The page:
The Knicks lost rookie guard Iman Shumpert for the remainder of the season as the former Georgia Tech star tore the anterior cruciate ligament and the lateral meniscus in his left knee on Saturday against the Heat, writes Howard Beck of The New York Times. Shumpert, 21, faces six to eight months of recovery time which will impact his offseason development and could potentially delay his start to the 2012/2013 season. Already thin in the backcourt after Jeremy Lin tore his left meniscus earlier this spring, the Knicks will have to make adjustments heading forward in the playoffs and during the offseason to help stabilize the shooting guard position.
Billed as the Knicks' premier perimeter defender, Shumpert's absence will make the uphill battle of upsetting the Heat an even more arduous task as play resumes with Game 2 on Monday in Miami. Shumpert, one of the league's leaders in steals per game, was tasked with guarding Dwyane Wade, a responsibility that will now fall on either Landry Fields or J.R. Smith, whom the Knicks prefer to bring off the bench as the sixth man. Shumpert, the Knicks first-round pick in 2011, missed seven games due to injuries over the course of his debut season at the Garden in which the Knicks went 2-5.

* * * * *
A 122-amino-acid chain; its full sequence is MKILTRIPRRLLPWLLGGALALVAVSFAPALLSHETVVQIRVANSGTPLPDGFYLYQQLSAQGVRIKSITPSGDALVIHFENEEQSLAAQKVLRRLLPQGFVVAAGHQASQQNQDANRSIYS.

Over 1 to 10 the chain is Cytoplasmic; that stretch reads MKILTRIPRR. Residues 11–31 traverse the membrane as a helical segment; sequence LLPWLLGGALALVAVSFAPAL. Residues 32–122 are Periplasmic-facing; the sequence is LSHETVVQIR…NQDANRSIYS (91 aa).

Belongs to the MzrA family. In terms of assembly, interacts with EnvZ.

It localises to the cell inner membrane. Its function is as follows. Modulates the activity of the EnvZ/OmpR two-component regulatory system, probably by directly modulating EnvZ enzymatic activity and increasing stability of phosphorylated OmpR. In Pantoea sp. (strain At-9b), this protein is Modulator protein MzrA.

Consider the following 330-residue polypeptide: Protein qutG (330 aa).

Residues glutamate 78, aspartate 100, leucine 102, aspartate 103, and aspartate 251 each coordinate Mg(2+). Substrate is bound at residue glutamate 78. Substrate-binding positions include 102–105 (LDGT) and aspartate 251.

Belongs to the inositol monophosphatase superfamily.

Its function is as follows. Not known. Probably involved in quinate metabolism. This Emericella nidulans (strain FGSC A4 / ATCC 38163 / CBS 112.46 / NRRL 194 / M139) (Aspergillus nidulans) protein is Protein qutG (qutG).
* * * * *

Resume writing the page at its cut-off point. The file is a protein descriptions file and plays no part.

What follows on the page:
Looking ahead to the offseason, the Knicks face a series of decisions surrounding the future of their backcourt with up to five guards potentially heading elsewhere for the 2012/2013 season. Lin and Fields will be restricted free agents while veteran point guards Mike Bibby and Baron Davis are set to become unrestricted free agents this summer. Smith, who holds a player option for next season at $2.5MM, is the most likely player to leave the Knicks as he should be able to command a heftier contract on the free agent market.
Unless Davis enjoys a complete career renaissance over the course of the playoffs, look for the Knicks to place a high priority on re-signing Lin given his strong performance this season, age (24 in August) and marketability. Bibby should be a cheap option for the Knicks to consider bringing back as his play has been inconsistent in the limited opportunities he's been afforded over the course of the season. The Knicks hold Fields' Early Bird rights, which means the Knicks can offer Fields up to 175% of the league's average salary for up to four years without having to use their mid-level exception.